He said, “Ordinarily, states are supposed to make use of their Internally Generated Revenue (IGR) for recurrent expenditure while statutory allocations are to take care of capital expenditure; but the reverse is pathetically the case currently.
“The current scenario whereby IGR and statutory allocation combined are not sufficiently for states to meet their financial obligations is indeed unfortunate. This has resorted to a situation whereby most states cannot generate the required funds needed to pay workers’ salaries.
“Government at the centre is currently assigned 52.68 percent of Federation Account revenues, including 7.5 percent of the account originally earmarked for “Special” projects like the development of the Federal Capital Territory and the amelioration of national ecological emergencies.
“The state and the localities, on the other hand, respectively get 26.72 and 20.60 percent of Federation Account revenues. Nonetheless, over-dependence on oil has made nonsense of this Allocation Formula and what is allocated to each tier except the Federal Government.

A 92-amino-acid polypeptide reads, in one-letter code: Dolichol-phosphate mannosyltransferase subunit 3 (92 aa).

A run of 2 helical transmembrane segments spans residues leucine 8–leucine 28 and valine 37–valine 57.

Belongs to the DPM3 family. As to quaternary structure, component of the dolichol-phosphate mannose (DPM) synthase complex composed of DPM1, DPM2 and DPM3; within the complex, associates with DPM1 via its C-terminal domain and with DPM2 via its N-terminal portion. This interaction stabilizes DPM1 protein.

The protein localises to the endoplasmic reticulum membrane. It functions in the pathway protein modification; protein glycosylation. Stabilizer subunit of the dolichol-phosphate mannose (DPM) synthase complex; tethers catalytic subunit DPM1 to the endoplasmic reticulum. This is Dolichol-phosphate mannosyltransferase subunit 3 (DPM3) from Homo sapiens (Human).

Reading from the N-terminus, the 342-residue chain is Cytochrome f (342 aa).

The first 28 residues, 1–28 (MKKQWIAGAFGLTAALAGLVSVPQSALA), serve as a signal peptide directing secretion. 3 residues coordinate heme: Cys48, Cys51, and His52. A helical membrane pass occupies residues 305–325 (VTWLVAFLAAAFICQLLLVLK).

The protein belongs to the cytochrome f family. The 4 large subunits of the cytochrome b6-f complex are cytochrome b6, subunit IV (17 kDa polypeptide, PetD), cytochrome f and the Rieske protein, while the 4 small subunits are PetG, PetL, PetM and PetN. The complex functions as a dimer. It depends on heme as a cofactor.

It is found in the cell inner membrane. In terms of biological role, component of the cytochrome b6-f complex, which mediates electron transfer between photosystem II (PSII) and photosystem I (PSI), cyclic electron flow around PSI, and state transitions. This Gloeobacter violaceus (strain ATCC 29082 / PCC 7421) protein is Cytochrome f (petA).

“The problem of this heavy dependence on the oil sector, started as far back as 1992 when global crude oil prices started fluctuating from $18.4 to $61 per barrel in 2006 and reached $115.05 per barrel by June 2014. Beyond these latent facts, bureaucratic and political corruption combined have crippled a number of states financially”. He lamented.
Ajimobi said the agricultural sector that has been neglected for long on what he described as “black gold” should be revamped to enhance food security, reduce importation of food items and engage able-bodied citizens who are presently either out rightly unemployed or under-employed.
He implored the students to imbibe the spirit of positive leadership qualities by joining the train of development as they explore technology positively to advance in the current and future world.